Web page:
A Streetcar Named Desire
- Tuesday December 18, 2018 7:00 PM
A Streetcar Named Desire, 1951
A Streetcar Named Desire is a 1951 American drama adapted from Tennessee Williams's Pulitzer Prize-winning 1947 play of the same name. Starring Marlon Brando, Vivien Leigh, Kim Hunter, and Karl Malden, it tells the story of a southern belle, Blanche DuBois, who, after encountering a series of personal losses, leaves her aristocratic background and seeks refuge with her sister and brother-in-law in a dilapidated New Orleans tenement. In 1999, A Streetcar Named Desire was selected for preservation in the National Film Registry by the Library of Congress for being "culturally, historically, or aesthetically significant." With age as a theme in My Art, Simmons, as Ellie, comments on the ages of the actresses who have played Blanche DuBois.
Tuesday Evenings at the Modern: Films is an extension of the Modern’s weekly speaker series, Tuesday Evenings at the Modern. This special winter version of Tuesday Evenings at the Modern: Films is in conjunction with Laurie Simmons: Big Camera/Little Camera, as it traces references made in Simmons’s own feature-length film, My Art, 2016. In My Art, the film’s protagonist, Ellie, a 65-year-old artist played by Simmons, enlists those around her to play various roles in restaging excerpts from old movies, which are threaded together in Ellie’s art to address nostalgia and memory.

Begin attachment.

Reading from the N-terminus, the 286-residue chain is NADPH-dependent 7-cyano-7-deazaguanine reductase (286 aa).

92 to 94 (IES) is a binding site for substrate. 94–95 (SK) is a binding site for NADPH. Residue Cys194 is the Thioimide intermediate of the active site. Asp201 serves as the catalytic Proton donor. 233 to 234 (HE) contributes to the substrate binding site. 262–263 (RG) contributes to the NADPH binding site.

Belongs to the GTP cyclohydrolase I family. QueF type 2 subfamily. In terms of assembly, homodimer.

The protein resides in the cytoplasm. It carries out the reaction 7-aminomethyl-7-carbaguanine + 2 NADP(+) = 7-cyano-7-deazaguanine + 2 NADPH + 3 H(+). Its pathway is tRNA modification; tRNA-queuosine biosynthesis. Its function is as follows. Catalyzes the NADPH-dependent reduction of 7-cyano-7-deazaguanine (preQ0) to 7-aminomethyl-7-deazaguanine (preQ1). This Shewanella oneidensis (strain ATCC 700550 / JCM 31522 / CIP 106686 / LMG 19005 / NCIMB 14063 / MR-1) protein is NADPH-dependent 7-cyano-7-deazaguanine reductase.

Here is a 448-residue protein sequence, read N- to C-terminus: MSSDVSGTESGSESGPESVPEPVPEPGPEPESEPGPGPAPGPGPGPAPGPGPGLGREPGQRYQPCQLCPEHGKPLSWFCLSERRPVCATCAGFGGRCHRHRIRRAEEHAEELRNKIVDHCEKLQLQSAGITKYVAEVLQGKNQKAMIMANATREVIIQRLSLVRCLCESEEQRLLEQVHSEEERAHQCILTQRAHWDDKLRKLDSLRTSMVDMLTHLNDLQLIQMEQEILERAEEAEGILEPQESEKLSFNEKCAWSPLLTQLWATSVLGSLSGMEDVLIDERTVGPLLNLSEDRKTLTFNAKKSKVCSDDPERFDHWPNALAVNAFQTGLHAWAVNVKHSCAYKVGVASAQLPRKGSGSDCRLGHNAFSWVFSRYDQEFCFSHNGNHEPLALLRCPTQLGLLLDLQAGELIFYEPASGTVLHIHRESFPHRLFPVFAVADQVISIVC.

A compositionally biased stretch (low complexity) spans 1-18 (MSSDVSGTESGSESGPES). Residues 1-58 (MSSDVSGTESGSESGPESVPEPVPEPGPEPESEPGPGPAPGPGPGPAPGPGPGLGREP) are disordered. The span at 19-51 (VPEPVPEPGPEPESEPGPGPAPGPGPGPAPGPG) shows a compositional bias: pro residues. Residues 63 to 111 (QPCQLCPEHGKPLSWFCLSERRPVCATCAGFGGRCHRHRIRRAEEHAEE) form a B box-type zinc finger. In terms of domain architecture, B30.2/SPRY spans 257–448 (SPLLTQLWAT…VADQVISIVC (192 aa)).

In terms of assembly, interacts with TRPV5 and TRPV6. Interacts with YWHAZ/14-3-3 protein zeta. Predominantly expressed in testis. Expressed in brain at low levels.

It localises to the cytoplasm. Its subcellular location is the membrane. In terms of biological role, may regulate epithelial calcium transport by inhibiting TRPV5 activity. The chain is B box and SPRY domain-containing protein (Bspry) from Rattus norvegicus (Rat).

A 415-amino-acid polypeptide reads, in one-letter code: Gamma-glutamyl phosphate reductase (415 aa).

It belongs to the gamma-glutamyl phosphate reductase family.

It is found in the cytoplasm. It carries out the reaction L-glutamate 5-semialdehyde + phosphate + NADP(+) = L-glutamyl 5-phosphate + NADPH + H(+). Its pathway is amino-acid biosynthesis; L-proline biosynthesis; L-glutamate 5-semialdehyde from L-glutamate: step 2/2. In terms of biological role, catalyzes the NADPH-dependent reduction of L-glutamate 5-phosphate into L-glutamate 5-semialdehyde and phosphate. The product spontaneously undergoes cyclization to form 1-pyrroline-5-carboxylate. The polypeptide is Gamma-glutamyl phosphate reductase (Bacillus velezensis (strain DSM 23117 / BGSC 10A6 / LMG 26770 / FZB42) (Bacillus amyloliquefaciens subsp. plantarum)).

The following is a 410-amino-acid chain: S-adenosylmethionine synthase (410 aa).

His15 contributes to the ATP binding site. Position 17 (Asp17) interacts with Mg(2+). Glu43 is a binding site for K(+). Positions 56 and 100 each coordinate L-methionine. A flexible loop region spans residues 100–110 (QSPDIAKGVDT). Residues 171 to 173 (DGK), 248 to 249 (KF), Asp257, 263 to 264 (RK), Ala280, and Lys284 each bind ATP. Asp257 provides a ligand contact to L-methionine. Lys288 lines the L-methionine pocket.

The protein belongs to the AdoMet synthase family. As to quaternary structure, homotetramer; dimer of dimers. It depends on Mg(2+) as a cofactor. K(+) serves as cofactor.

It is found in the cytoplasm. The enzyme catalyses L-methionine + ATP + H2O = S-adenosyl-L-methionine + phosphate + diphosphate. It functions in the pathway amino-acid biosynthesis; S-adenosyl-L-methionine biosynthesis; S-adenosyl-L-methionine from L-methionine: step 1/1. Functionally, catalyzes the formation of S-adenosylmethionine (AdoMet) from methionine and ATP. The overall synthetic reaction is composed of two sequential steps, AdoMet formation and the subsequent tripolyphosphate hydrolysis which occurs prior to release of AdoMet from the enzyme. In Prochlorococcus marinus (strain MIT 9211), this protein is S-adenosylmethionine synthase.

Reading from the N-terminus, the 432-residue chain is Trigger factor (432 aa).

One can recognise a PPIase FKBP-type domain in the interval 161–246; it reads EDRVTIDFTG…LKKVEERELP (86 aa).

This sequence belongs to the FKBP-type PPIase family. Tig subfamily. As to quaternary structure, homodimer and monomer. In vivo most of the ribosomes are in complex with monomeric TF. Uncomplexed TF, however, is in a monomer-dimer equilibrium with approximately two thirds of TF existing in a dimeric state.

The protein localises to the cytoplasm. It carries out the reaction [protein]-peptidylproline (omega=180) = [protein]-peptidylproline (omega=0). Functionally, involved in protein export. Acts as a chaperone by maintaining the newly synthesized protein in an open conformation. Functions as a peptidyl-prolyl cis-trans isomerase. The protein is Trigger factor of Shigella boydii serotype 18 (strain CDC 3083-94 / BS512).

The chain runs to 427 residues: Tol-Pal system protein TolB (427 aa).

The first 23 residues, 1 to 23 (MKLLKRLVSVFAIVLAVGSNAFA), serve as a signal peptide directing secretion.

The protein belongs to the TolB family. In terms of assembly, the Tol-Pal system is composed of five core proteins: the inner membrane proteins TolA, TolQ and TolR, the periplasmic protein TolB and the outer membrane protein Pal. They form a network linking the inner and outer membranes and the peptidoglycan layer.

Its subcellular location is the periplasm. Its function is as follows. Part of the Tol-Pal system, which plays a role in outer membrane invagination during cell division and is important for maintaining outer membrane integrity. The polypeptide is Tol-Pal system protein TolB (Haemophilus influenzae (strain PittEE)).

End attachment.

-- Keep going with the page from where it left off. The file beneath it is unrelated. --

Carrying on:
To create a full experience for audiences, as with the lecture series, these presentations include a brief introduction and opportunity for discussion following the films. Seating is available in the Modern’s auditorium at 6:30 pm, and the program runs from 7 pm to no later than 9 pm. With this special program, the museum’s galleries and Café Modern are open until 7 pm. Tuesday Evenings at the Modern: Films is free and open to the public. Up to two free tickets can be attained at the admission desk beginning at 5 pm the day of each screening.
Cafe Modern will be open for happy hour until 7 pm. Enjoy a beverage and The Modern Lights before the film.